The South Carolina and Florida primaries this past week led to a winnowing of the Presidential contests for both Democrats and Republicans.
In the South Carolina Democratic primary on Jan. 26, Sen. Barack Obama, D-Ill., won with 55 percent of the vote, followed by Sen. Hillary Clinton, D-N.Y,. with 27 percent and former Sen. John Edwards, D-S.C., with 18 percent.
The Florida primaries took place on Jan. 29. but the state has been penalized by both national parties for moving up the date of its contest: The Republicans stripped the state of half of its delegates while the Democratic party said that none of Florida's delegates would be seated at the party's convention. Following that move, Obama and Edwards opted not to campaign in the state.
Perhaps as a result, Clinton led the Florida tally with 50 percent of the vote compared to Obama's 33 percent and Edwards in third place with 14 percent.
On Jan. 30, Edwards, who had not finished above third since Iowa's caucuses, announced that he would suspend his campaign for the Democratic nomination. Edwards has not yet announced whether he will endorse one of his opponents. In a speech announcing his decision, Edwards emphasized his campaign's theme of fighting poverty and asked the other two Democratic candidates to carry on his cause.
On the Republican side, Florida's contest was of great importance to former New York City mayor Rudy Giuliani, R-N.Y., whose campaign opted not to compete forcefully in the early Iowa, New Hampshire and South Carolina contests and instead staked its success on a strong showing in Florida.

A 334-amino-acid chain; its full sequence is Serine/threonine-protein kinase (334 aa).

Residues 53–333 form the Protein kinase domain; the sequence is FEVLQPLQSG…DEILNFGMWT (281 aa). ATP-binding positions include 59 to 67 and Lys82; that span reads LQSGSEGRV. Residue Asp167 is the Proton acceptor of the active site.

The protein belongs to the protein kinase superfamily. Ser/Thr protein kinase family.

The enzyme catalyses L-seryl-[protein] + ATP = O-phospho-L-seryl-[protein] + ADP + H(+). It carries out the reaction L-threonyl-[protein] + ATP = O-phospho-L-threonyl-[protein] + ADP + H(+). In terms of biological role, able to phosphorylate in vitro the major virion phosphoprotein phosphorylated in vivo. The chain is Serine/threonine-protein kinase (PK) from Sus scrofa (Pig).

Sen. John McCain, R-Ariz., won the state with 36 percent of the vote, while former Gov. Mitt Romney, R-Mass., followed with 31 percent and Giuliani finished in third with 15 percent. Guiliani subsequently dropped out of the presidential race on Tuesday night and endorsed McCain the following day. Gov. Arnold Schwarzenegger, R-Calif., has also endorsed McCain.
Though former Gov. Mike Huckabee, R-Ark., and Rep. Ron Paul, R-Texas., remain in the race, most pundits consider the Republican contest to be a two-man battle between McCain and Romney.
On Monday, Obama received the endorsement of two members of the Kennedy dynasty: Sen. Edward Kennedy, D-Mass., and Caroline Kennedy, who compared the candidate to her father, former President John F. Kennedy, in an op-ed article in The New York Times.
With Edwards' withdrawal from the campaign, the Democratic field has boiled down to a two-candidate contest between Clinton and Obama.